Head of state: Jakaya Kikwete
Head of government: Mizengo Peter Pinda
Head of Zanzibar government: Ali Mohamed Shein (replaced Amani Abeid Karume in November)
Death penalty: abolitionist for all crimes
Population: 45 million
Life expectancy: 56.9 years
Under-5 mortality (m/f): 112/100 per 1,000
Adult literacy: 72.6 per cent
Government actions undermined freedom of expression. The police and other law enforcement officials accused of committing human rights violations were not brought to justice and impunity for perpetrators of sexual and other forms of gender-based violence continued.
President Kikwete was re-elected for a five-year term in general elections held at the end of October. The main opposition challenger, Willibrod Slaa, and his party, Chama Cha Demokrasia na Maendeleo (CHADEMA), alleged election irregularities and disputed the validity of the presidential result and some of the parliamentary election results.
In July, a public referendum approved the formation of a national government of unity in Zanzibar. The referendum sought to address past political disagreements between the ruling party, Chama Cha Mapinduzi, and the opposition Civic United Front, which had led to violence between their supporters in Zanzibar.
The general elections and the referendum in Zanzibar were generally peaceful. However, delays in announcing some of the election results led to heightened public tension and protests in a number of areas.
Freedom of expression
In the run-up to the general elections the government threatened to either ban or deregister two newspapers – Mwananchi and MwanaHALISI. Government officials sent letters to the newspapers alleging that they were publishing materials with the intention of “inciting chaos and breaking peace” in the country. The government letters did not specify any particular articles deemed by the government to be offensive. By the end of the year the government had not banned or deregistered either of the two newspapers.
A number of journalists complained of intimidation and harassment by some government and public officials because they had criticized the conduct of these officials or the policies and practices of the government.
The government did not institute investigations into alleged human rights abuses committed by police and private company guards in July 2009 in Loliondo, Ngorongoro district, northern Tanzania. According to reports, an unknown number of women were raped by police officers and guards; families were separated and up to 3,000 people from the Maasai pastoralist community were forcibly evicted. These alleged abuses were committed in the context of an operation to evict these people from their homes and grazing land ostensibly in order to conserve a wildlife protection area.
Throughout the year there were reports of unlawful killings, torture and other ill-treatment by the police and other law enforcement officials in the course of security operations in different parts of the country. No investigations into these allegations were carried out, and those responsible were not brought to justice.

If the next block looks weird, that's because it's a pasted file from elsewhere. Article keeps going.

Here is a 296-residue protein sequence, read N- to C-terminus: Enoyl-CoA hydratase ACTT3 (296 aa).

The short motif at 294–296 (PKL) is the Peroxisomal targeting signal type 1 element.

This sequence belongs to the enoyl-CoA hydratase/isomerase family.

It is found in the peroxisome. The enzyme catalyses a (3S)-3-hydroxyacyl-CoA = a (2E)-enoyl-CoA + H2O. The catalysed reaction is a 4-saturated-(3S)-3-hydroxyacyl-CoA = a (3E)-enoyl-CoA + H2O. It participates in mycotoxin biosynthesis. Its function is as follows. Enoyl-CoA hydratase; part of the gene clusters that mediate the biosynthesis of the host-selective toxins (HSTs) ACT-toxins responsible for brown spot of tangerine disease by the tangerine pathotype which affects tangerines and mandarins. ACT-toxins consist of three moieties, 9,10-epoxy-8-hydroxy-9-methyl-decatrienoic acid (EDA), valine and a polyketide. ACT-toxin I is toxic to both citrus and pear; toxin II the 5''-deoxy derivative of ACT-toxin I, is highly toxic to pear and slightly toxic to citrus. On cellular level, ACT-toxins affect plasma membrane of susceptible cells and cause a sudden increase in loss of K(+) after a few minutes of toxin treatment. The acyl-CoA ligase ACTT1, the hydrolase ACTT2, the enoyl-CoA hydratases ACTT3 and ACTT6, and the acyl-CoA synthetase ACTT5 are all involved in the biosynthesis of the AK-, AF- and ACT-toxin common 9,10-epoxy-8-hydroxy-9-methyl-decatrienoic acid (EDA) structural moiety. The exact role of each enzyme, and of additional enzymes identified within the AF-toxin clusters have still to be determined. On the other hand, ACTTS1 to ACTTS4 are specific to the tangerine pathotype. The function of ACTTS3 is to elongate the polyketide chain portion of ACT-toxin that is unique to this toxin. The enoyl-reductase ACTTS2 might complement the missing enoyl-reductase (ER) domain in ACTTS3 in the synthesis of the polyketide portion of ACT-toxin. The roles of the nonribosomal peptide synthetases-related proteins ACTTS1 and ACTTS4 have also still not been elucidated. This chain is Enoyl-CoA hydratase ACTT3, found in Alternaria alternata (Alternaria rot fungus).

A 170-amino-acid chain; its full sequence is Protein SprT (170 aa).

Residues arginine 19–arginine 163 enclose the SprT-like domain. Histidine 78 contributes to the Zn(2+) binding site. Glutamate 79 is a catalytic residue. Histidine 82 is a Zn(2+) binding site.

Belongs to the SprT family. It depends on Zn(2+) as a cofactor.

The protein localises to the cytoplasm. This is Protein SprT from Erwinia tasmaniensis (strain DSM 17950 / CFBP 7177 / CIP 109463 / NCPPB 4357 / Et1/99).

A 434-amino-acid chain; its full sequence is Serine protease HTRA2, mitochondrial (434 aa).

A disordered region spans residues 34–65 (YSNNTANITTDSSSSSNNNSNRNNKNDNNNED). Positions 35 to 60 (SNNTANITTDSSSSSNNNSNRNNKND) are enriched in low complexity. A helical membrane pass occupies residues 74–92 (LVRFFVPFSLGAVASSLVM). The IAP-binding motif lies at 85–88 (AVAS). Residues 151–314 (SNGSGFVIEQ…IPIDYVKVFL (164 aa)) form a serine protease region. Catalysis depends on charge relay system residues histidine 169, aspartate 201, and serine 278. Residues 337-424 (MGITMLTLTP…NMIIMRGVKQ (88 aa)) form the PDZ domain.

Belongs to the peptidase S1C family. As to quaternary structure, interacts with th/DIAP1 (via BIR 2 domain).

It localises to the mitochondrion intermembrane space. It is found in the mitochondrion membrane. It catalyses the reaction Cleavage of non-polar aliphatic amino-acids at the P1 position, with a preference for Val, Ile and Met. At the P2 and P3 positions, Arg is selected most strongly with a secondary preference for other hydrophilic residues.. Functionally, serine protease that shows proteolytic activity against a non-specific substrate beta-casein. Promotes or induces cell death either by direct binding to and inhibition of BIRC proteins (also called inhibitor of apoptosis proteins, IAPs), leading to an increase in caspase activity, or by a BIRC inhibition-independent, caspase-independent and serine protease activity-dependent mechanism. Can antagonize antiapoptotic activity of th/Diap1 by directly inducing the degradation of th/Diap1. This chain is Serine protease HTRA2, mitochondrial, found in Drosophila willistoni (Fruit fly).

Violence against women
Sexual and other forms of gender-based violence remained widespread, particularly domestic violence. Few perpetrators were brought to justice.
Despite a law prohibiting female genital mutilation (FGM), the practice remained prevalent in certain areas such as the Dodoma region in central Tanzania. According to the Legal and Human Rights Centre – a local NGO – implementation of the law prohibiting FGM was hampered by widespread ignorance of the law, enduring traditional beliefs and the lack of public confidence in the criminal justice process.
Discrimination – attacks on albino people
There were no reports of albino people being killed for their body parts during the year, although there were up to eight attempted killings, including two mutilations. Some human rights defenders working to promote the human rights of people with albinism reported threats and intimidation from suspected perpetrators of human rights abuses against albino people.
The police were slow to investigate cases of human rights abuses suffered by albino people, and little action was taken in response to the threats to human rights defenders. Overall, the government's efforts to prevent human rights abuses against albino people were inadequate.
Refugees and migrants
As of November, up to 38,000 Burundian refugees remained in Mtabila refugee camp in western Tanzania despite the government's official position that it considered the camp closed. Official efforts to promote voluntary repatriation among the Burundian refugees led to about 6,500 being repatriated from the camp since January 2009. Affected refugees cited possible land disputes in Burundi and fears related to the 2010 election process in the country as reasons for their reluctance to return there. Some stated that they had genuine and well-founded fears of persecution if they were to be returned. There were no procedures in place to assess whether repatriation was a valid option for some of the refugees.
There were reports of overcrowding and insanitary conditions in a number of prisons. Some prisons were holding twice their capacity. There were also concerns that children were being held with adult inmates.
Courts continued to hand down the death penalty for capital offenses. The government did not take formal steps to abolish the death penalty. A court petition filed by three local civil society organizations in 2008 challenging the constitutionality of the death penalty remained pending in the High Court.